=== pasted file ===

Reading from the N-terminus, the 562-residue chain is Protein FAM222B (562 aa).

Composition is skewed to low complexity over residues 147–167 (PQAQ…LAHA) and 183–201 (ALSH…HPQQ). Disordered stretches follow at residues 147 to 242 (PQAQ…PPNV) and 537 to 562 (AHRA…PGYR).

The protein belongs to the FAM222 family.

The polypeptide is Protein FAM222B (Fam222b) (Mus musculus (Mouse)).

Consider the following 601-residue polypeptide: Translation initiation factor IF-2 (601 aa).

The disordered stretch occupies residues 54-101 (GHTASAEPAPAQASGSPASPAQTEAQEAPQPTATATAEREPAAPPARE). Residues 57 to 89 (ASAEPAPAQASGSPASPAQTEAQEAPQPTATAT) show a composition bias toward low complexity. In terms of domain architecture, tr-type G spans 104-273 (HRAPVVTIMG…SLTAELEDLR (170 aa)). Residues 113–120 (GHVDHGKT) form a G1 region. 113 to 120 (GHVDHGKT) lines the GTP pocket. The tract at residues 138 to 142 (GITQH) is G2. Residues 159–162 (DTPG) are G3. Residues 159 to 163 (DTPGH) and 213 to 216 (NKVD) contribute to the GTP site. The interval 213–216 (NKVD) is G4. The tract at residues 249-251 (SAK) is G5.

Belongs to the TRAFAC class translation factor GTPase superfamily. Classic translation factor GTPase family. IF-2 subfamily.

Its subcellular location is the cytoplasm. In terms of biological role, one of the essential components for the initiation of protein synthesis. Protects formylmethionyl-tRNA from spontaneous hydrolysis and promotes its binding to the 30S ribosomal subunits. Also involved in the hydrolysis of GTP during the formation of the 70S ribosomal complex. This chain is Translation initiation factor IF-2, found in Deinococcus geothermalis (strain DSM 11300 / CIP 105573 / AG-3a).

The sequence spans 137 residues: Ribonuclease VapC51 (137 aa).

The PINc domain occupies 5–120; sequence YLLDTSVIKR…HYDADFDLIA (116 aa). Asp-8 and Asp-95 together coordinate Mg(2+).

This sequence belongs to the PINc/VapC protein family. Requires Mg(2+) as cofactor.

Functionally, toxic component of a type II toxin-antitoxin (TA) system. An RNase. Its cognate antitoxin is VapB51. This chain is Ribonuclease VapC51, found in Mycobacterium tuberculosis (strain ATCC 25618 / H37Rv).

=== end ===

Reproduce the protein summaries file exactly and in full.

Reading from the N-terminus, the 562-residue chain is Protein FAM222B (562 aa).

Composition is skewed to low complexity over residues 147–167 (PQAQ…LAHA) and 183–201 (ALSH…HPQQ). Disordered stretches follow at residues 147 to 242 (PQAQ…PPNV) and 537 to 562 (AHRA…PGYR).

The protein belongs to the FAM222 family.

The polypeptide is Protein FAM222B (Fam222b) (Mus musculus (Mouse)).

Consider the following 601-residue polypeptide: Translation initiation factor IF-2 (601 aa).

The disordered stretch occupies residues 54-101 (GHTASAEPAPAQASGSPASPAQTEAQEAPQPTATATAEREPAAPPARE). Residues 57 to 89 (ASAEPAPAQASGSPASPAQTEAQEAPQPTATAT) show a composition bias toward low complexity. In terms of domain architecture, tr-type G spans 104-273 (HRAPVVTIMG…SLTAELEDLR (170 aa)). Residues 113–120 (GHVDHGKT) form a G1 region. 113 to 120 (GHVDHGKT) lines the GTP pocket. The tract at residues 138 to 142 (GITQH) is G2. Residues 159–162 (DTPG) are G3. Residues 159 to 163 (DTPGH) and 213 to 216 (NKVD) contribute to the GTP site. The interval 213–216 (NKVD) is G4. The tract at residues 249-251 (SAK) is G5.

Belongs to the TRAFAC class translation factor GTPase superfamily. Classic translation factor GTPase family. IF-2 subfamily.

Its subcellular location is the cytoplasm. In terms of biological role, one of the essential components for the initiation of protein synthesis. Protects formylmethionyl-tRNA from spontaneous hydrolysis and promotes its binding to the 30S ribosomal subunits. Also involved in the hydrolysis of GTP during the formation of the 70S ribosomal complex. This chain is Translation initiation factor IF-2, found in Deinococcus geothermalis (strain DSM 11300 / CIP 105573 / AG-3a).

The sequence spans 137 residues: Ribonuclease VapC51 (137 aa).

The PINc domain occupies 5–120; sequence YLLDTSVIKR…HYDADFDLIA (116 aa). Asp-8 and Asp-95 together coordinate Mg(2+).

This sequence belongs to the PINc/VapC protein family. Requires Mg(2+) as cofactor.

Functionally, toxic component of a type II toxin-antitoxin (TA) system. An RNase. Its cognate antitoxin is VapB51. This chain is Ribonuclease VapC51, found in Mycobacterium tuberculosis (strain ATCC 25618 / H37Rv).